American Airlines CEO Admits ‘We’ve Dug Ourselves a Hole’


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Robert Isom had warm words for Vasu Raja, the airline’s outgoing chief commercial officer, but hinted that it was time for him to go.

The CEO of American Airlines has made his first public comments since it was announced that the carrier’s commercial chief is leaving the company.

Late on Tuesday afternoon, the Dallas-based airline said Vasu Raja would step down next month. News of his departure coincided with a downgrading of American’s financial outlook for the current quarter. 

“We know we’ve dug ourselves a hole in this second quarter, and our operating earnings are going to be off by a couple of hundred million dollars. We’ve got a lot of work to do to recoup that,” said American CEO Robert Isom.

Speaking at the Bernstein Strategic Decisions Conference on Wednesday, Isom paid tribute to his outgoing colleague, but suggested that change was needed. 

“I’ve known Vasu for a long time. I admire his creative thinking, his passion, he is an innovator and a disruptor. He’s a good friend. But sometimes we need to reset, and in this case, we do.”

Raja joined American in 2004 and has been in his current role since April 2022. No explanation for his departure was given in the American Airlines statement issued on Tuesday. 

During Raja’s tenure, American consistently underperformed rivals Delta and United across multiple key metrics. In 2023, its operating margin, which is an important measure of profitability, was 8%, excluding one-off accounting items. Delta’s figure was 12%, while United’s was 10%.

American Airlines Chief Commercial Officer Vasu Raja.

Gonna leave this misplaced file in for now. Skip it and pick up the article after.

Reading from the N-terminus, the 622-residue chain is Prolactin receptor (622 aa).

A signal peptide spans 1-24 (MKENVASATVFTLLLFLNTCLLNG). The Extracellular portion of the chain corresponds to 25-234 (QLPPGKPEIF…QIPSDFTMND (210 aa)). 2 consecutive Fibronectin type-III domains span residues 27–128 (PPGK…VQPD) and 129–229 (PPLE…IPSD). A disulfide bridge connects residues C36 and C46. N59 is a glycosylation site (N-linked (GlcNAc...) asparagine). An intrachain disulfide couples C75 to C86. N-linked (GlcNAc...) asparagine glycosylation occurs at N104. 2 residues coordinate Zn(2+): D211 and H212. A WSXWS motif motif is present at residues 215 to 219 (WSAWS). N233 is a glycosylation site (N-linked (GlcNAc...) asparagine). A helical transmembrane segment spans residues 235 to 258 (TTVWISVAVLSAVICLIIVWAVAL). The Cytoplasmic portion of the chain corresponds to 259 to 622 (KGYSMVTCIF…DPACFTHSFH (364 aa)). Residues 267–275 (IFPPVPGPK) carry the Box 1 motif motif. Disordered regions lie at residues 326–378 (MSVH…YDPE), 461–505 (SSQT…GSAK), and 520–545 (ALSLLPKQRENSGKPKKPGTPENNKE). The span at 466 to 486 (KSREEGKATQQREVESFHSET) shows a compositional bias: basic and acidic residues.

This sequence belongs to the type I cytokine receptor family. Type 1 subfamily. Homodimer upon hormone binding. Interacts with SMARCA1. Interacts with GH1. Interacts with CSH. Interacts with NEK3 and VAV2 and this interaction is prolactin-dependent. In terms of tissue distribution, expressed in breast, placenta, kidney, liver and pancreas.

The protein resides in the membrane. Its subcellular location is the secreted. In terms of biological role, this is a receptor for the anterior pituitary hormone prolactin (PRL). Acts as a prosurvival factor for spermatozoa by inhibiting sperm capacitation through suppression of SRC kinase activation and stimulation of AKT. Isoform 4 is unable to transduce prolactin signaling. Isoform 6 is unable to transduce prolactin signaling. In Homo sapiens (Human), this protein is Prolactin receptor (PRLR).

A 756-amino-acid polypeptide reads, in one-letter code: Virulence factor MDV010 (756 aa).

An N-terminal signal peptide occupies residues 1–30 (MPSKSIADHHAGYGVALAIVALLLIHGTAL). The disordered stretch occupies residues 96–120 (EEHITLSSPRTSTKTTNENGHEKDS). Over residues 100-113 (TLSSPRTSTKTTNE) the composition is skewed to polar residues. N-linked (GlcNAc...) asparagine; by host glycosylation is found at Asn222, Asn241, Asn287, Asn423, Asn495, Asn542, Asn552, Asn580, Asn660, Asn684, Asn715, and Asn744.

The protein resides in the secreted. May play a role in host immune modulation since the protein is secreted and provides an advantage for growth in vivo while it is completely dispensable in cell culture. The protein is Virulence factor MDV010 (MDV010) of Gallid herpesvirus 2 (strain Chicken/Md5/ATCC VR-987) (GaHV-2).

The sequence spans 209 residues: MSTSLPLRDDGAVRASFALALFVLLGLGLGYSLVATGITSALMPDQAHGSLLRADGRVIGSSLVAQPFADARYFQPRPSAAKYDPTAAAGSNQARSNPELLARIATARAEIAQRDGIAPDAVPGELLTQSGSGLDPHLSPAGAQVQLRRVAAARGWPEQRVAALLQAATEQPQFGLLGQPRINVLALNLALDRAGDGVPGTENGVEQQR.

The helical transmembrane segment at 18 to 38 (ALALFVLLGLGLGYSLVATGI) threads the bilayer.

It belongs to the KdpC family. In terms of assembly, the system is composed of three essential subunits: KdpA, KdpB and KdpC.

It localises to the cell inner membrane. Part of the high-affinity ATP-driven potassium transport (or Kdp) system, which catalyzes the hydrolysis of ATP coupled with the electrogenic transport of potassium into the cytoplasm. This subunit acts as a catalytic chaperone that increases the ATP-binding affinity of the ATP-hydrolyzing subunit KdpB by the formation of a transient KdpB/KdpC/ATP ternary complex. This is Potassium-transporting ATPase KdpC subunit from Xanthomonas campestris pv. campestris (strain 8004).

American Airlines Chief Commercial Officer Vasu Raja speaking at the Skift Global Forum in 2022. Credit: Neil van Niekerk/Skift

Raja’s Turbulent Tenure

The outgoing CCO oversaw American’s controversial direct selling changes to its ticket distribution channels. The move resulted in the American Society of Travel Advisors (ASTA) making a formal complaint about the carrier’s distribution processes.

Isom said that these changes are now under review, noting that the company, “moved faster than we should have and we didn’t execute well.”

The review represents a major U-Turn for the airline. Speaking at the Skift Aviation Forum last October, Isom appeared bullish on the strategy: “When you shop for American, you ought to be able to shop and get access to everything without having to go through a number of different routes [or sources of information],” the CEO said, arguing that its flyers shouldn’t “need a lot of intermediaries to tell them what’s available.”

However, Isom struck a much more conciliatory tone on Wednesday.

“We have to be better at executing those long-range plans. We have to be more attentive to the marketplace, we have to be more detail-oriented, and we have to go forward as a team and really make it easier for American [Airlines] to do business,” he said.

Innovation will Continue, Isom Says

Acknowledging Raja’s disruptive, and sometimes controversial, approach, Isom stressed that the airline would continue to be bold in its decision-making. “I am passionate about executing, we will absolutely innovate, we will swing for the fences – it is essential in this business. But we have to produce in the short run to get to the long-term. Right now that means taking a look at our sales and distribution strategy and what needs to be done.”

Isom confirmed that efforts to improve American’s performance in this area are already underway. He added that he is “really pleased” with the team in place for the project.

Late on Tuesday, the company cut its financial outlook. It now expects second-quarter adjusted earnings of $1 to $1.15 per share, down from a previous range of $1.15 to $1.45 per share. As of 10 am EDT on Wednesday, American’s shares were down by around 15%. 

Addressing the Bernstein Conference, whose audience is primarily investors and analysts, Isom delivered something of a rallying call in the face of a tumbling share price. “We’ve worked hard to build a reputation of delivering. We say it; we’re going to do it. There’s a lot more that we’re evaluating right now, we’re focused on maximizing the opportunities that are ahead of us.”

American’s disappointing financial performance comes despite the company enjoying notable strengths, including several fast-growing airport hubs. It also has a relatively young and streamlined fleet of aircraft.

Watch Robert Isom Speak at the Skift Aviation Forum 2023 Here:

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